Jagdish Sahai, J.
1. By means of this petition an interlocutory order dated 4 April 1968 passed by the presiding officer of an industrial tribunal has been challenged. The industrial tribunal is seized of a reference made to it for adjudication by the State Government. In the proceedings before it, union 2, which is a party to the proceedings, objected to the acceptance of the accounts furnished by the company. By means of the impugned order the Carew and Co., had been directed to produce the records mentioned in the order, before the industrial tribunal.
2. Sri Bishun Singh, the learned Counsel for the petitioner, has made the following two submissions before us:
(1) That the order violates the provisions of Section 23 of the Payment of Bonus Act, 1965 (hereinafter referred to as the Act.).
(2) That the production of records would cause great inconvenience to the Carew and Co., which has its business spread at several places in India and Pakishan.
3. Learned Counsel's contention is that Section 23 of the Act requires, as a condition precedent to summoning of accounts, that the presiding officer must record his considered opinion that the accounts of the company are not correct. In our judgment the submission is based upon misreading and misconception of Section 23 of the Act.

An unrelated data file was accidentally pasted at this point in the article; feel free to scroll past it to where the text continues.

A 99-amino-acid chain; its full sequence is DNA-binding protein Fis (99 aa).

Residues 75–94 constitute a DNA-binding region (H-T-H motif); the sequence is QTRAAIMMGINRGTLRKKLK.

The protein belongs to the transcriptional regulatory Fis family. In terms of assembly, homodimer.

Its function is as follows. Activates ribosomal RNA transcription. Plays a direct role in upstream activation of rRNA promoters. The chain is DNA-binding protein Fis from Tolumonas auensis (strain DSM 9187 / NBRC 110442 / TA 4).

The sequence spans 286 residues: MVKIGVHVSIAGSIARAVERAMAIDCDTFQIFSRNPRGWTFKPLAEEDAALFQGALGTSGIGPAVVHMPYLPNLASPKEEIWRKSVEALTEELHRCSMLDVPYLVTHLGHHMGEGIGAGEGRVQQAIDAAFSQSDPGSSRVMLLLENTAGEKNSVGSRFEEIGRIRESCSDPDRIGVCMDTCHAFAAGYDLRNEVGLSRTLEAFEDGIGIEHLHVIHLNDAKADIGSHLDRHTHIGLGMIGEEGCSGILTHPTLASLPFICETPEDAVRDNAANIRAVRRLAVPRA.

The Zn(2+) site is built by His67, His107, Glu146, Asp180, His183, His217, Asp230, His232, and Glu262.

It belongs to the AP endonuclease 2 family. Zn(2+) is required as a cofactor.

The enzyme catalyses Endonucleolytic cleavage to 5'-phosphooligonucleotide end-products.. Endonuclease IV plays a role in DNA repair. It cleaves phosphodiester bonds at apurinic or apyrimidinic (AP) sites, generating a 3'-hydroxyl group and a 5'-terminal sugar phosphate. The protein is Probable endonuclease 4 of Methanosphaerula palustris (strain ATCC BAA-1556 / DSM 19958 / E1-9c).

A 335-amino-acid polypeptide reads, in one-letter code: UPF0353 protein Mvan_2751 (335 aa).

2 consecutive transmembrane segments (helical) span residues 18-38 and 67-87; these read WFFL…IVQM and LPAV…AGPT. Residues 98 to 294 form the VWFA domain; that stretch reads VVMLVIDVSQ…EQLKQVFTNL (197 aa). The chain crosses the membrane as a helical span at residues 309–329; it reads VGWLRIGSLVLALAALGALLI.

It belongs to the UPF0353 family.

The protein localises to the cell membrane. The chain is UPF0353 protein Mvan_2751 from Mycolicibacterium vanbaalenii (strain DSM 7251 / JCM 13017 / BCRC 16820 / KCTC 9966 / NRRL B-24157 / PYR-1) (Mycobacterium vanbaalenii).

4. Section 23 of the Act does not deal with the summoning of evidence or records. All that is provides is that there will be a presumption in favour of the correctness of the duly and properly-audited accounts produced by a company and normally the case should be decided on their basis. It only provides for drawing a rebuttable presumption in favour of the correctness of the accounts produced by a company, while deciding the case. Since it does not feel with the summoning of the evidence or production of accounts, it has no application at the stage when accounts are being summoned to consider whether they are in fact correct and whether the objection of union 2 should or should not be allowed. If the tribunal comes to the conclusion that the accounts are wrong, it can decide the case on the basis of other material. In our opinion, Section 23 has no application to the facts before us. The order passed by the presiding officer is not only within his jurisdiction, but also eminently just and proper. It was necessary to pass this order to decide the objection of union 2 and in order to do justice in the case.
5. Arguments of convenience cannot be allowed to prevail over considerations of justice. The industrial tribunal has to decide the case on the basis of evidence. If the accounts of the company have been seriously challenged, the same must be examined. There is no conclusive presumption in favour of their correctness.
6. The petition is dismissed.